(2) Some things that might not occur to you

This is the 21st century. The information superhighway grows wider and longer each day, and adoptees and their birth and adoptive families are on it. Thousands of successful adoption searches happen each year—hundreds in Georgia alone—nearly all without the OBC. The Internet has made adoption secrecy virtually impossible. Those parents who believe that a DV or some other restriction will keep them “anonymous” are mistaken.

Critically, in this age of heightened security, the government requires all of us to prove our identities and citizenship– a legal paper trail of identity. As a result, adopted persons without an OBC are in danger of losing even more rights than just their OBC access. US-born adoptees report increased problems in obtaining driver’s licenses, passports, professional certifications, Social Security benefits, pensions and security clearances due to what government bureaucrats refer to as “irregularities” in their amended birth certificates. In the wake of the Obama “birther” movement, about a dozen state legislatures in the last few years, have seen bills that would require anyone running for president (and in some cases other offices) to present an original birth certificate to prove his/her place of birth and identity. The amended birth certificate of an adoptee would not suffice.

A major irregularity is a “late birth certificate “ filed a year or more after the birth. According to the US Department of State a “late birth certificate” may only be accepted for passport application if it lists the documentation used to create it and is signed by the attending physician or midwife, or, lists an affidavit signed by the parents, or shows early public records. Recent proposed passport changes are even more stringent and absurd, and actually include a requirement for those with problematic birth documents to list every residence in which they have ever lived, and a list of their mother’s pre-natal doctor’s appointments! )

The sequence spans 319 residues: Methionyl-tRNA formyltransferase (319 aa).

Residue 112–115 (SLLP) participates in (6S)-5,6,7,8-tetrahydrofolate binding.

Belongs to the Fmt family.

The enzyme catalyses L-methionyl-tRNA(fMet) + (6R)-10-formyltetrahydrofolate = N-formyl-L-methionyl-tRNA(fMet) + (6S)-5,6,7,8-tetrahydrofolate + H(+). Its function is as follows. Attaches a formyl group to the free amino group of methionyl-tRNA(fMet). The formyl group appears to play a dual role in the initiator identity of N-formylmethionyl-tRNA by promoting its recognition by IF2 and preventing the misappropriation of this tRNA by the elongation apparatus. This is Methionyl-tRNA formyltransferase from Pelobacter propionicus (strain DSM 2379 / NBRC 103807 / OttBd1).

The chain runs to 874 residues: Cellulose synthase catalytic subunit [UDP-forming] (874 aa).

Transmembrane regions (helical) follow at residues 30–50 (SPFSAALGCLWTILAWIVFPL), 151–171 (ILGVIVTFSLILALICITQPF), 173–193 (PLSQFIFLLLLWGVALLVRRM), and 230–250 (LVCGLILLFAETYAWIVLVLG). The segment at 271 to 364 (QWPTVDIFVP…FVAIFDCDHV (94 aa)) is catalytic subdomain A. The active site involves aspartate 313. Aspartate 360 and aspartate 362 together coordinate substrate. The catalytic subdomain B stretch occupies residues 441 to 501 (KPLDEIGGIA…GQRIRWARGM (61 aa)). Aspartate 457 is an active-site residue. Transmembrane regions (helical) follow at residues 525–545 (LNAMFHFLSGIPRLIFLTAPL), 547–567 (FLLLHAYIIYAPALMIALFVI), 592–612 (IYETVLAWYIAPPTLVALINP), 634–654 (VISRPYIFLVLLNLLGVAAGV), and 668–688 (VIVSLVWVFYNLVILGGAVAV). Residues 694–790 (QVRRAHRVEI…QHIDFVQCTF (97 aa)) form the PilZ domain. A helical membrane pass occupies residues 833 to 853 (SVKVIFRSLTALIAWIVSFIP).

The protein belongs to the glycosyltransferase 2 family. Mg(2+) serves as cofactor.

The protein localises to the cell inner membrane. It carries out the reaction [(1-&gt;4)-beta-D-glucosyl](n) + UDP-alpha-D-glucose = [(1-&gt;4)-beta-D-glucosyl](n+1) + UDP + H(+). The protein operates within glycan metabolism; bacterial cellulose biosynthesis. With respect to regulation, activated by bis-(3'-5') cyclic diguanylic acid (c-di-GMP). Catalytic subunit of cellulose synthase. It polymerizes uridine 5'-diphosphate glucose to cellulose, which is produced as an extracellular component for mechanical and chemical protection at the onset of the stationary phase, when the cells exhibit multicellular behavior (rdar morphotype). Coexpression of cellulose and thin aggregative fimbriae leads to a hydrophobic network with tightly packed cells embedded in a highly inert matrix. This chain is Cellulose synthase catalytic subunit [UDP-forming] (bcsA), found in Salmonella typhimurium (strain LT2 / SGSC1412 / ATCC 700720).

Reportedly, some states are now backdating the filing date of amended birth certificates to “keep up” with federal requirements; thus creating an even larger legal fiction regarding adoptees’ births than now exists.


Other “irregularities” include age discrepancies between parents and child, missing information, and irregular signatures (ex: typed rather than signed). This problem will grow with the increase in adoption of older children from foster care and adoptions by same sex couples.


Adopted people want their original birth certificates for many reasons. But reasons are immaterial We have a right to the facts about our births, origins, and adoptions. We have a right to do whatever we please with the information found on our birth certificates, just as the not-adopted do.

There is no state interest in keeping original birth certificates sealed from the adoptees to whom they pertain. Those who claim a statutory right to privacy, either implicitly through sealed records or through the Disclosure Veto or other restrictions ,simply enjoy a privilege created by statute which can therefore be revoked by statute.

Bastard Nation supports HB 524 insofar as it restores OBC access, but we cannot support any amendment added to this measure which creates or maintains tiers of access; that is, restores access to “qualifying” adoptees, but not to others.

All adoptees, not just some, should be treated to equal OBC access. Otherwise, ten years from now, we’ll be back here, arguing for access to the left-behinds. Make it simple. Don’t leave anyone behind!

Please vote DO Pass for Rep. Brockway’s unrestricted access bill. Vote DO NOT pass for the Welch Amendment or any other attempt to restriction access.

Submitted by:

Marley Greiner,

Executive Chair, Bastarad Natiion

formerly of Radium Springs and Albany, Georgia

National headquarters: PO Box 9959, Spokane, Washington 99209 .

Bastard Nation is dedicated to the recognition of the full human and civil rights of adult adoptees. Toward that end, we advocate the opening to adoptees, upon request at age of majority, of those government documents which pertain to the adoptee’s historical, genetic, and legal identity, including the unaltered original birth certificate and adoption decree. Bastard Nation asserts that it is the right of people everywhere to have their official original birth records unaltered and free from falsification, and that the adoptive status of any person should not prohibit him or her from choosing to exercise that right. We have reclaimed the badge of bastardy placed on us by those who would attempt to shame us; we see nothing shameful in having been born out of wedlock or in being adopted. Bastard Nation does not support mandated mutual consent registries or intermediary systems in place of unconditional open records, nor any other system that is less than access on demand to the adult adoptee, without condition, and without qualification.